We received an email from Bob and Moni, my in laws, advising us to get out of Mexico as soon as possible. Apparently, our state department has issued a travel alert, advising Americans to stay out of Mexico, especially the border towns.
“It sounds like the wild west,” my own father tells me.
Tim responded to his parents a bit flippantly reminding them that when he was young they lived in India at a time when the country was not deemed safe but they were there anyway.
Our travels in Mexico this past six months have been peaceful, exquisite and removed from the drug wars. We’ve for the most part avoided the big cities (even though I’m writing this from Acapulco), not because of the drug terrorism, but because we like the smaller towns. We’ve enjoyed the hospitality, the people and the laid back pace of this flavorful country. Moreover, the dollar is at an all time high - 15 pesos to the dollar - so living is relatively inexpensive.
Just after receiving Bob’s email, we befriended a family of five that lives in Mexico City, but was vacationing at the Acapulco Yacht Club for the weekend. Mexico City has been dangerous forever, but I wanted to know whether life for them was more dangerous than before? “How is it in Mexico City?” I asked the parents.
They responded that “It’s bad, both with the economy and the drug wars. You don’t have to worry when you’re in the small towns, but it’s in the big cities that you have to be careful.”
And what do they do differently?
“Don’t give too much information to people about yourselves,” they advised. “Here, at the yacht club you don’t have to worry, but when you’re outside stay on guard.” One of their family members was kidnapped, but fortunately returned. Their perspective of the drug wars was two-fold: the drug lords want to keep the country feeling insecure so the government will change its current policy of trying to capture and contain the drug traffickers. They, the drug cartels, want the police to turn a blind eye and let them continue with their business. Secondly, the drug lords argue that the Mexicans aren’t consuming the drugs, so it doesn’t hurt them. It’s really the problem of the consumer and most of that comes from users in the United States.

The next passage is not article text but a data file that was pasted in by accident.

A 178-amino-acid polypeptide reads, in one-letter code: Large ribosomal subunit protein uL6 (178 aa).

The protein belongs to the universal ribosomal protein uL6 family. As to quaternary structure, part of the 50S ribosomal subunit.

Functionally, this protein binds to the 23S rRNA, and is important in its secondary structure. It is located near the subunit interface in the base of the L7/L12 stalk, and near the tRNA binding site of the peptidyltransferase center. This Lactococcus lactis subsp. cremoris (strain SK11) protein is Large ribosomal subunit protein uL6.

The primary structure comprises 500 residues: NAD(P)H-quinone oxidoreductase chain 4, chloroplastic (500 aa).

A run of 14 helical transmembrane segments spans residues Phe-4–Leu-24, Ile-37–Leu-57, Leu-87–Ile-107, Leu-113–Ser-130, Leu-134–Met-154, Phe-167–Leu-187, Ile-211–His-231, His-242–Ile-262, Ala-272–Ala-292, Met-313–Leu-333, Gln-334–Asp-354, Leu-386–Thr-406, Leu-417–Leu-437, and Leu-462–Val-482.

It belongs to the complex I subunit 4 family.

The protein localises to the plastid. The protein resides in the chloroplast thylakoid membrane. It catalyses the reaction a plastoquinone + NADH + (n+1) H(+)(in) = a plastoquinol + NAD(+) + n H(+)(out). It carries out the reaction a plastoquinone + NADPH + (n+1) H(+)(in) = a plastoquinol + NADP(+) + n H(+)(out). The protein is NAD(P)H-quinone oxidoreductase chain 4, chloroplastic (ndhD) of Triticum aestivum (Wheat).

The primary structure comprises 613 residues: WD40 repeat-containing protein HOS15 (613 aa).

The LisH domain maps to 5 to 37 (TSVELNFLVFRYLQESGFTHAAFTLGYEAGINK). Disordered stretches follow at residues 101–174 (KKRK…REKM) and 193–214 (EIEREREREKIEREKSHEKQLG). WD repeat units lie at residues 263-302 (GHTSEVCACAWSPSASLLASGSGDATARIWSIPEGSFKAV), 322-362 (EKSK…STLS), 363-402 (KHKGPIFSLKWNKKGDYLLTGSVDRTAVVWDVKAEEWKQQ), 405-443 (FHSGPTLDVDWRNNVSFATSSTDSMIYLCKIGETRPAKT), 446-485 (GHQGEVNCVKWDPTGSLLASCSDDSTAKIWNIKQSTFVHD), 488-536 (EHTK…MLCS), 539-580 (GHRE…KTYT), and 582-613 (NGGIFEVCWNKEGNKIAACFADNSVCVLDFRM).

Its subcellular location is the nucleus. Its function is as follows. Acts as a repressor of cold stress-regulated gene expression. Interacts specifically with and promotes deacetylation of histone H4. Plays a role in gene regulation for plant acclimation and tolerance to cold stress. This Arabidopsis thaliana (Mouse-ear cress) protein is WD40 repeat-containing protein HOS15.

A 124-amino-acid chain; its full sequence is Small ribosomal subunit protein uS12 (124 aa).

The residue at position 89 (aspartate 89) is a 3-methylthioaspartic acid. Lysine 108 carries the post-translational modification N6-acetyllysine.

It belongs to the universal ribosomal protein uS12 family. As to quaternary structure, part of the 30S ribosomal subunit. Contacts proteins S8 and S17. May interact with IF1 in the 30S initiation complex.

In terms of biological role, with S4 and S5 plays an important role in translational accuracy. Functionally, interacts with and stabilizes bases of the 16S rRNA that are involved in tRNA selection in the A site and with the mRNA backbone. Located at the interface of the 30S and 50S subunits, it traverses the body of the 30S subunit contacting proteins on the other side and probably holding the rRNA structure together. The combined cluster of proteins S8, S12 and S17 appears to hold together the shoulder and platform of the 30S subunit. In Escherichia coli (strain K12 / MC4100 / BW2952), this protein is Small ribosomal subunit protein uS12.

And since, the Mexican father explains, the government isn’t changing its crackdown policies, the drug leaders want to terrorize the population with fear, especially through kidnappings and killings. Today, the situation has evolved into a war between the police and the drug cartels.
So, fortunately, we’ve avoided all of the above and have had an exceptional time meandering our way down the coast of Mexico. If anyone is planning on coming down, and we highly encourage you, just stick to the wonderful beach towns. As Tim told his parents, “It’s much more dangerous in New York City than the places we’ve been in Mexico.”
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